Gold's greatest achievement was in skating the most difficult program of the night. Her base technical score of 32.04 topped Kim's 31.43. That is a credit to Gold, but it also speaks to the brilliance of her coach, Frank Carroll, who is a master of using the new scoring system to maximize the number of points his skaters can compile. That is precisely how his last student, Evan Lysacek, beat Evgeni Plyushchenko in Vancouver.
The problem is that Gold can't really ramp up her technical scores any higher, and there is a noticeable gap between her and the other top skaters in artistry and execution, according to the judges. She had the lowest component score for artistry (32.08) by some margin – a full 3.81 points behind Kim, for instance. Of the top six, she also had the second-lowest execution scores, with only Ashley Wagner scoring lower.
Wednesday was by no means a poor skate for Gold, which suggests her scores are close to her ceiling. She might be able to go a little higher, but others will still likely have to come lower.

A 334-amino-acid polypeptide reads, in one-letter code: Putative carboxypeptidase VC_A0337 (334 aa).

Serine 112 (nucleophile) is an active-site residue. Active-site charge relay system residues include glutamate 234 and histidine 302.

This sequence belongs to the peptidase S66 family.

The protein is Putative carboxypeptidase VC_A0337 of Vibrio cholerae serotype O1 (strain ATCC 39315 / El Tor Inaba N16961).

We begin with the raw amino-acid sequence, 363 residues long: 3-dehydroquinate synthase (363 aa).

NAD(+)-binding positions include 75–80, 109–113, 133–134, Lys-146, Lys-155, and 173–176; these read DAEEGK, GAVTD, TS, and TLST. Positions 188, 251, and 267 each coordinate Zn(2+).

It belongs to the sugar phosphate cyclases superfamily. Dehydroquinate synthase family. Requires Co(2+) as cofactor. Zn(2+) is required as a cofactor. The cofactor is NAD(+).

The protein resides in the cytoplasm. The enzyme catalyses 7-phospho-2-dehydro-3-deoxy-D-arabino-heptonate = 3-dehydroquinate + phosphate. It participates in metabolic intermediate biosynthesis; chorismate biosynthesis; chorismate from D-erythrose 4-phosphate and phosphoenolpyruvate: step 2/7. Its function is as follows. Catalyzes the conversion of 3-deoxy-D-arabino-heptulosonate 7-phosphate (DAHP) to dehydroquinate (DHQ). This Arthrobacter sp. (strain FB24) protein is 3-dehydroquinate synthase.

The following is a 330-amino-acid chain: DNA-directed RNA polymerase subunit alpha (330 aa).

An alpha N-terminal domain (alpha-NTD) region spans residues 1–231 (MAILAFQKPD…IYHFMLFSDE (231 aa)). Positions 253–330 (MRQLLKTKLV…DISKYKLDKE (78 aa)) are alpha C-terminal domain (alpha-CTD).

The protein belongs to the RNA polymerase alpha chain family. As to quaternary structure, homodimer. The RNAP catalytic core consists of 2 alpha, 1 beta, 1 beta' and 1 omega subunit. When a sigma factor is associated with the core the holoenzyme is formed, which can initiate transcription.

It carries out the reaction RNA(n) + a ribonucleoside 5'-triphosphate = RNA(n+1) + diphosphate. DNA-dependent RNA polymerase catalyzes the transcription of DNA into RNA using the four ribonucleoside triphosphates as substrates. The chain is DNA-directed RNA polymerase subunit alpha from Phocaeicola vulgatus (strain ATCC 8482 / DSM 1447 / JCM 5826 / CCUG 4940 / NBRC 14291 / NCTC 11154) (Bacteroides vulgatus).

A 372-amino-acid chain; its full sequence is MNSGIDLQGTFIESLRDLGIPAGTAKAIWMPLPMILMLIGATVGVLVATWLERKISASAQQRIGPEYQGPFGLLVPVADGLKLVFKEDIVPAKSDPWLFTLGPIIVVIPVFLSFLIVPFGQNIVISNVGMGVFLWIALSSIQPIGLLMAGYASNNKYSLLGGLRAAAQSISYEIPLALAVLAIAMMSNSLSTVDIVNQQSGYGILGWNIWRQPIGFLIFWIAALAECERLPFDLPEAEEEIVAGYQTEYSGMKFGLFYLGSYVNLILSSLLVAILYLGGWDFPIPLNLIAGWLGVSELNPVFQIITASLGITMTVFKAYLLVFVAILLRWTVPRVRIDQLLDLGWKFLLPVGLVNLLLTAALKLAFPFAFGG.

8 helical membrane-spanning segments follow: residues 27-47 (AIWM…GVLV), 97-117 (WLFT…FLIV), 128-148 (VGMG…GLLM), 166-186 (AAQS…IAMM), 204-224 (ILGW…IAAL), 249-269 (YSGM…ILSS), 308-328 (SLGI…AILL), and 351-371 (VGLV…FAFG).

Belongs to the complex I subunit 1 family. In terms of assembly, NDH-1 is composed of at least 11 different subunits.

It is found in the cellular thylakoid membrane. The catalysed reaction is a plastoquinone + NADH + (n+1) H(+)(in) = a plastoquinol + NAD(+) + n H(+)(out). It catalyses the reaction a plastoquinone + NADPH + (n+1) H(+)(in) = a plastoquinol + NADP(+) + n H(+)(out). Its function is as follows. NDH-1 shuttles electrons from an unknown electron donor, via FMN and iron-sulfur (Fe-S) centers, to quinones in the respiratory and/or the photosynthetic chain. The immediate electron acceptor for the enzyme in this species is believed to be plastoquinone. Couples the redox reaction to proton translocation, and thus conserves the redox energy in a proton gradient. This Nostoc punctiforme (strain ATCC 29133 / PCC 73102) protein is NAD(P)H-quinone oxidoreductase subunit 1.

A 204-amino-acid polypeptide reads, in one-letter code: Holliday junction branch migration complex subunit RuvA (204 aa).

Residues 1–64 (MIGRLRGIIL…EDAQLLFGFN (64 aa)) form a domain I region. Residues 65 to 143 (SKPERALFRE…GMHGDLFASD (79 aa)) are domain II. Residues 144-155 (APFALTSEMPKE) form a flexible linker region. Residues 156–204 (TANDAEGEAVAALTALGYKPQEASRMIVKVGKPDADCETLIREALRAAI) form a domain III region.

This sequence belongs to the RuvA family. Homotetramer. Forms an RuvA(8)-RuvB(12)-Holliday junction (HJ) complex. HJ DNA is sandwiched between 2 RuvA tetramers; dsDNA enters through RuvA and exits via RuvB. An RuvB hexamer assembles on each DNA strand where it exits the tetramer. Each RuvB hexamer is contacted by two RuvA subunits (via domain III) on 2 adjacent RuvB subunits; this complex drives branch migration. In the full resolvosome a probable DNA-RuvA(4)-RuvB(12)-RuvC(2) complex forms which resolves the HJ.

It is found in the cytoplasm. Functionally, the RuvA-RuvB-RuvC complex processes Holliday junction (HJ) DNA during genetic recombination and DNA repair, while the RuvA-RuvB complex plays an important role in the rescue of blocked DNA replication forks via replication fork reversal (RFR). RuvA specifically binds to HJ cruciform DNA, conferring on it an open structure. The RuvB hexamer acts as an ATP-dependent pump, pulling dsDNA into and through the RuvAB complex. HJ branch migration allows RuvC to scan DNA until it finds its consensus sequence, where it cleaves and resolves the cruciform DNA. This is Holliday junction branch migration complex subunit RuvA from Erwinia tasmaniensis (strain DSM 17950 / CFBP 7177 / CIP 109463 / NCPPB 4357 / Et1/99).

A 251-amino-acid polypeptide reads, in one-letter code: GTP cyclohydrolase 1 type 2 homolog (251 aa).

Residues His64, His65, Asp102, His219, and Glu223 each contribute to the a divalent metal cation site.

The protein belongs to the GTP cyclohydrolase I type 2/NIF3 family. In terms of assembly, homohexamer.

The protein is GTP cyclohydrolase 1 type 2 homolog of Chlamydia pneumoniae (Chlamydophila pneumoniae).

Though Gold sits 3.4 points ahead of Lipnitskaya, if both skate clean, Lipnitskaya is likely to overtake her, and therefore might have a better chance of making the podium than Gold.
The numbers explain why.
The judges liked Lipnitskaya's artistry more, giving her a component score of 33.08, 1 point higher than Gold. Gold made about 0.6 back in the technical difficulty of the program. But Lipnitskaya outscored Gold on execution Wednesday even though she fell. Over the course of a free skate, with more elements, these differences compound significantly, as was apparent in the team event.